Knowledge Base > Eryne Zerihun & Jamila Robinson - Pull Up A Chair: Food and Gender

Pull Up A Chair: Food and Gender

Eryne Zerihun & Jamila Robinson - Pull Up A Chair: Food and Gender

This event was on Wednesday, March 30, 2022 at 11:00 am Pacific, 2:00 pm Eastern

Join us for a conversation about Food, Power, and Gender to commemorate Women’s History Month with Jamila Robinson, Food Media Editor for Philadelphia Inquirer and Chef Eryne Zerihun… Read More.



How did both of your start your culinary career and what inspired you to cook in the beginning?

— Omneya Tsosie


So, um just a little bit about me. I have been cooking since I was four years old. My dad was actually the main cook in the house while my mom worked my dad cooked and so I was like his little Sous chefs and for me the most my most favorite memory was of him allowing me to to stand on top of his feet. His hand is right over my hand and he's teaching me actually how to make fries zucchini fries. And so those little memories from being a kid and just being in the kitchen really transpired into why it is I do what I do. I just love people and I love the camaraderie and the feelings that you get when you're serving for me just acts of service is like the highest level for me and with food being a universal language. There's so much that can come from me and it's really the joy that you From people like this was amazing or I've never tasted this before it didn't want to or just the experience of it all. That's literally what led me into I'm doing what I do now and why I love to speakers speak about it as much as I do. That's that's beautiful. I cooked with my grandmother. My mom was not a great. My mom was like kind of, you know, very a feminist and kind of a hippie and she was not interested in food for outside of from a nutrition standpoint and I but I cook with my grandmother and am I my grandmother is like very is like the smartest person ever. I know you think your grandmother is smart like I mean really smart, but but I mean it was very sciencey. She was not somebody who's like a little bit of this a little bit of everything. They had to be very very precise and you know, you had to with the sugar and the egg whites 300 times one, two, three, four, five, six, seven eight nine ten up to 150 and then you have to switch arms and then do the other side and that's how we got meringue for the lemon tarts that we made and I love that precision and instill to this day. I actually prefer baking over over cooking. I'm I think I'm a pretty good cook, but I really prefer like the structure of Making because it's like the Finesse of it and but I also you know, it's was very curious and loved cookbooks My Grandmother Had cookbooks. We didn't have cookbooks at home because that wasn't something that my mother did and my dad also did a lot of cooking as well and I needed to learn I had to learn like if I was gonna survive so it was like out of hunger and you know self-defense and yeah and just practicality but I loved cookbooks and I love the magazines and the pictures and always wanted a like, you know, a big three layer lemon meringue cake and I didn't really get one until I was like 16 and I had to make the thing myself but that Curiosity from cooking and the exploration and going to farmers markets. It's still like how I start my Saturday and but also like I Could talk, you know when my usually when I was in the kitchen with my grandmother we were talking and we talked she asked me about school and you know how things were going. We talked about life and she told me about her family and I learned so much about her at the table and and I found that that happens not only with grandmothers but regular schmegular people sometimes like you know, we every time any time you ask somebody what is their favorite thing to eat? You learn everything you need to know about them. And so that is the thing that really drives me.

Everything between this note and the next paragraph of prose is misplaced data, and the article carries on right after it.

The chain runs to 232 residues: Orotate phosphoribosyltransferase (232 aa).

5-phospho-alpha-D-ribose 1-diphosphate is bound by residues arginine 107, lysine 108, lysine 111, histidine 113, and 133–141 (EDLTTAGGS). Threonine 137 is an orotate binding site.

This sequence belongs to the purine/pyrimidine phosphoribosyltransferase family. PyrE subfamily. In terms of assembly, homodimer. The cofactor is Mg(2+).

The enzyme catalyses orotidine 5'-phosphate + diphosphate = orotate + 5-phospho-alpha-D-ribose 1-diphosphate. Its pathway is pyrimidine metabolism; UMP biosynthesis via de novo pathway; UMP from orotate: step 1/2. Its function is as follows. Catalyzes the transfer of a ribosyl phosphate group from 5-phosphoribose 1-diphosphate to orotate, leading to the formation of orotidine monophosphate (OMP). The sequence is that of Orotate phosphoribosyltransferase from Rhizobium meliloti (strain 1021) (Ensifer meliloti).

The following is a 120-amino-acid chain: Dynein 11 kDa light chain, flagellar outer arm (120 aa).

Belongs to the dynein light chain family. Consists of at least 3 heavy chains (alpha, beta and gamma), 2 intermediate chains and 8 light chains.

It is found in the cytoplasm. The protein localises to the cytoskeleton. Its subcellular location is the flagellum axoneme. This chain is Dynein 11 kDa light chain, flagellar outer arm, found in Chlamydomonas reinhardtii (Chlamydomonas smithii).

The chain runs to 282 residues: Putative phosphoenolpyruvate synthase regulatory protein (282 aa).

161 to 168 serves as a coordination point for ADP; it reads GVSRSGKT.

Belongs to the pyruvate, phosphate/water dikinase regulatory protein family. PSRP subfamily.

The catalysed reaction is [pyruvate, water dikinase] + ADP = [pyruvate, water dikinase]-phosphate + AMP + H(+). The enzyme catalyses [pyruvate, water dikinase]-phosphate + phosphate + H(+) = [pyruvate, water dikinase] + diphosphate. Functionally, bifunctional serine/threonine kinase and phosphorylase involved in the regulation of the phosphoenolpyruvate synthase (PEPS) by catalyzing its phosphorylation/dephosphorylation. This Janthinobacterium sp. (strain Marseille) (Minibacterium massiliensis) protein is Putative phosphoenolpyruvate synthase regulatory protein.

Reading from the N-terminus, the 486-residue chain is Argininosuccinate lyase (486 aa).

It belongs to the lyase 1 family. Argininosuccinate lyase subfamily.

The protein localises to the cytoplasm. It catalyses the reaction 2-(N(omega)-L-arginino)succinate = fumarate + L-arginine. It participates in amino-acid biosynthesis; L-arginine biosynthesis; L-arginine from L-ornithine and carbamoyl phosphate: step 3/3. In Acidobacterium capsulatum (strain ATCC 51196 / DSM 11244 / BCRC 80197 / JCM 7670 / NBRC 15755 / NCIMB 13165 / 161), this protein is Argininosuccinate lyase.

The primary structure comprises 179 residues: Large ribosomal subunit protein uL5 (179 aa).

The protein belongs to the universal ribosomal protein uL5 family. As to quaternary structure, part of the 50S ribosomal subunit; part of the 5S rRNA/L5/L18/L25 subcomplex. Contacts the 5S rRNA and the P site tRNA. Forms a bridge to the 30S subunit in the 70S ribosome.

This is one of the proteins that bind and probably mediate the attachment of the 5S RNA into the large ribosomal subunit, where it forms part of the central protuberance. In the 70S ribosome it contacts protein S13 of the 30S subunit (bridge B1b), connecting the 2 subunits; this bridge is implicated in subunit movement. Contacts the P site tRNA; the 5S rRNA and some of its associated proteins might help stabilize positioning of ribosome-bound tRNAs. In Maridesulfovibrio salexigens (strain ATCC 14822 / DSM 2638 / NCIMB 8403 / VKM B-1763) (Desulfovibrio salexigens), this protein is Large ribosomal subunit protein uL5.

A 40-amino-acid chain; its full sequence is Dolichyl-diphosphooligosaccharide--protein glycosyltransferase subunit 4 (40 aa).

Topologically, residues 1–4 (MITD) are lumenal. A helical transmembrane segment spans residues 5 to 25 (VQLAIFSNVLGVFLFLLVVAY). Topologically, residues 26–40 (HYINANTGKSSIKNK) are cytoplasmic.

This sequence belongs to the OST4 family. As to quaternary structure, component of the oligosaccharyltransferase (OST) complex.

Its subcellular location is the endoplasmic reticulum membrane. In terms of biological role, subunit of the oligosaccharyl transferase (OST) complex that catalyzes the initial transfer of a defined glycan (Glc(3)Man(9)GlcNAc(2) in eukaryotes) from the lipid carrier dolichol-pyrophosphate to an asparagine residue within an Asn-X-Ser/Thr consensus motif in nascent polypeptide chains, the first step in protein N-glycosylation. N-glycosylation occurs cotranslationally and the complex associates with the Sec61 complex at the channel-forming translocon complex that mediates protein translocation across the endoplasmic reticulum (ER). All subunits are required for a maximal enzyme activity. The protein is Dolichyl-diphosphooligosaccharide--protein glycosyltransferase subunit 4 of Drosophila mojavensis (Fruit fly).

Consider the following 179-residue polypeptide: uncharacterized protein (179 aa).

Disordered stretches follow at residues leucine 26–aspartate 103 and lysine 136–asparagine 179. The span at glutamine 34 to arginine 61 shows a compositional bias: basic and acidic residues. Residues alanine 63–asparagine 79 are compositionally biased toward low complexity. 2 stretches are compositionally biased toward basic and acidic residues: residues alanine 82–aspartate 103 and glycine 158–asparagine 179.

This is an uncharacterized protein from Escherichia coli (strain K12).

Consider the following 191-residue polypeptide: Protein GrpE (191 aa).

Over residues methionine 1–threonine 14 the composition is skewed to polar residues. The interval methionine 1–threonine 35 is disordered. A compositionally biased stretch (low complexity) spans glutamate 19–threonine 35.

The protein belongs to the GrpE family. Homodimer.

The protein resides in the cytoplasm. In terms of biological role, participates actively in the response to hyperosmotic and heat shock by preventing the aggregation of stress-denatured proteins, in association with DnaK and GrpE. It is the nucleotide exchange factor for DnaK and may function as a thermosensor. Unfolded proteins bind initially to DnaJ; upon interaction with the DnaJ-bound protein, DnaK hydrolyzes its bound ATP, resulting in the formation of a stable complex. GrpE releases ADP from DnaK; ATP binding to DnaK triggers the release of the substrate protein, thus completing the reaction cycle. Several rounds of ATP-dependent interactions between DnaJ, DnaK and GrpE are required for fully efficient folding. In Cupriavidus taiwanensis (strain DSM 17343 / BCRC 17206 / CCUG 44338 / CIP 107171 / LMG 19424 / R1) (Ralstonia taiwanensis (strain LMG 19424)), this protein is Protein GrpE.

Eryne Zerihun & Jamila Robinson

Eryne Zerihun & Jamila Robinson